For people under the age of 65 contemplating retirement, Consolidated Omnibus Budget Reconciliation Act (COBRA) coverage or a retiree medical plan from their previous employer, may be available. Individuals with a spouse who’s not yet retired may want to consider getting coverage on their spouse’s employer benefits.

For others, part-time employment that offers health benefits may be a viable option. Geisler observes that some retirees, even those with significant retirement assets, take on a part-time job largely for the health care coverage.

But, he adds, it may be better to start well ahead of retirement. Good financial planning often hinges on acquiring insurance during one’s working years to offset the costs of long-term care. Long-term care insurance typically reimburses policy holders a daily amount to offset assisted living costs, such as those associated with bathing, eating and dressing.

However, many insurers are moving away from the long-term care business, making it increasingly difficult to buy a long-term care policy. “Grab a policy if you can, while you can,” Geisler advises.

“If you have a solid, predictable income and can afford the annual expense, obtaining a long-term care policy may be the wisest thing you ever do,” he says.

It’s also critical to understand your health care needs within the context of your overall retirement plans and goals. “Cash-flow planning is essential,” says Geisler. Any detailed forward-looking budget must include the cost of long-term care. Only then will you have a true picture of your future financial situation. It could be that a long-term care policy is the key component of your future cash-flow survival.”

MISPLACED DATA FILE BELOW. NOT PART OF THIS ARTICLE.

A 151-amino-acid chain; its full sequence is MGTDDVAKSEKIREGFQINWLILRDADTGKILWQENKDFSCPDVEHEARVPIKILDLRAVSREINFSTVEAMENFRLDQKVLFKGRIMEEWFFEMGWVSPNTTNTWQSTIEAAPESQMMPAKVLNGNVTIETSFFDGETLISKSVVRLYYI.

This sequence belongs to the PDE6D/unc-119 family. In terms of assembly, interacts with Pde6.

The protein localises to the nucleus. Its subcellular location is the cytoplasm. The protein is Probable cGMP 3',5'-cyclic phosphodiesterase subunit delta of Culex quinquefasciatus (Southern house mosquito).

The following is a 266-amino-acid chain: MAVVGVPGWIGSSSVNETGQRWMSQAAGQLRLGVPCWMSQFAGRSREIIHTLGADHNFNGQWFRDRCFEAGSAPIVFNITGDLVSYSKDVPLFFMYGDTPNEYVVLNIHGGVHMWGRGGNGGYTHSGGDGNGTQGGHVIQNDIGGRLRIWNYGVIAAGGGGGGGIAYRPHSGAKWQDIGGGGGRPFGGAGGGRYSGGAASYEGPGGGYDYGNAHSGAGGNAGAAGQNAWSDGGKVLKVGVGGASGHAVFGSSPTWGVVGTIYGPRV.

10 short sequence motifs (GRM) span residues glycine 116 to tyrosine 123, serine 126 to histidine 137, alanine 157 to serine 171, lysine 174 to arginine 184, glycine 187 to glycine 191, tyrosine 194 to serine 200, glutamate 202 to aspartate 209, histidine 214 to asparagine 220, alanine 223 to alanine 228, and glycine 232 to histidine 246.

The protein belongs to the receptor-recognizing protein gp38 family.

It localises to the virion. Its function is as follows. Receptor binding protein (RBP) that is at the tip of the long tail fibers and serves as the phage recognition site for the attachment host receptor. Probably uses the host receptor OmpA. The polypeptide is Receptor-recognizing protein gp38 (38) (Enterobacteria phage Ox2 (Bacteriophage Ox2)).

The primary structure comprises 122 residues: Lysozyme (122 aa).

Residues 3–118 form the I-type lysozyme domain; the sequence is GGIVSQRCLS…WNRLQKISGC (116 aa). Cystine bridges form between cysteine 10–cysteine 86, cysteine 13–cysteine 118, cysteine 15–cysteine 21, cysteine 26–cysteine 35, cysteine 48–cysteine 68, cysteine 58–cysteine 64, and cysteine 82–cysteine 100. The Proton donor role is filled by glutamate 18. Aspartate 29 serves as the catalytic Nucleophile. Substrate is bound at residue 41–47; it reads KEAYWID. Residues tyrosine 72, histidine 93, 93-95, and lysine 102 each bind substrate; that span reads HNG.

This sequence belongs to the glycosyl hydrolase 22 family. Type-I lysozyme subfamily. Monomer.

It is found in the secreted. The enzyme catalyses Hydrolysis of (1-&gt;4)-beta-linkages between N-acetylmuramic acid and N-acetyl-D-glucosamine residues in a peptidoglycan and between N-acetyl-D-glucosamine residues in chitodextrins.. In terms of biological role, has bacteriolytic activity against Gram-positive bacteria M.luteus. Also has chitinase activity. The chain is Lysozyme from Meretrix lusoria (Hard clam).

For retirees 65 and older, Medicare is key, Geisler says. Everyone who turns 65 must enroll to receive Medicare benefits if they are not already receiving Social Security benefits. The only exception to that requirement is if an individual is still working and covered under their current employer’s health care plan, in which case he or she can delay enrollment.

“Retirees who don’t enroll in the program at age 65 will find they are subject to some pretty hefty penalties,” Geisler says.

Retirement planning experts like Geisler and the financial advisors he works closely with are spending more and more time helping clients understand the different parts of Medicare (A,B, C and D), and how much they will have to pay for each of those benefit plans.

Retirees and pre-retirees who aren’t working with a financial advisor can seek assistance from their local state health insurance program office—or Statewide Health Insurance Benefits Advisors in some states—in addition to online resources available at

“Figuring out how much health care in retirement will cost and how to pay for it can be daunting,” Geisler says. “But by working to understand those costs and options early, retirees and pre-retirees can better prepare themselves and regain some peace of mind.”

Medicare 101

  • Medicare Part A – “hospital insurance”
    • No additional cost
  • Medicare Part B – “medical insurance”
    • Income-based monthly premium
    • If you decline Part B at 65, premium increases 10 percent per year, unless covered by an employer’s plan
  • Medicare Part C – “Medicare Advantage” Private insurance options
    • Health insurance plans offered by private companies approved by the Federal government but not regulated under Medicare
  • Medicare Part D – Prescription drug program
    • Voluntary with monthly premium, plus income-based surcharges

RBC Wealth Management, a division of RBC Capital Markets, LLC, registered investment adviser and Member NYSE/FINRA/SIPC.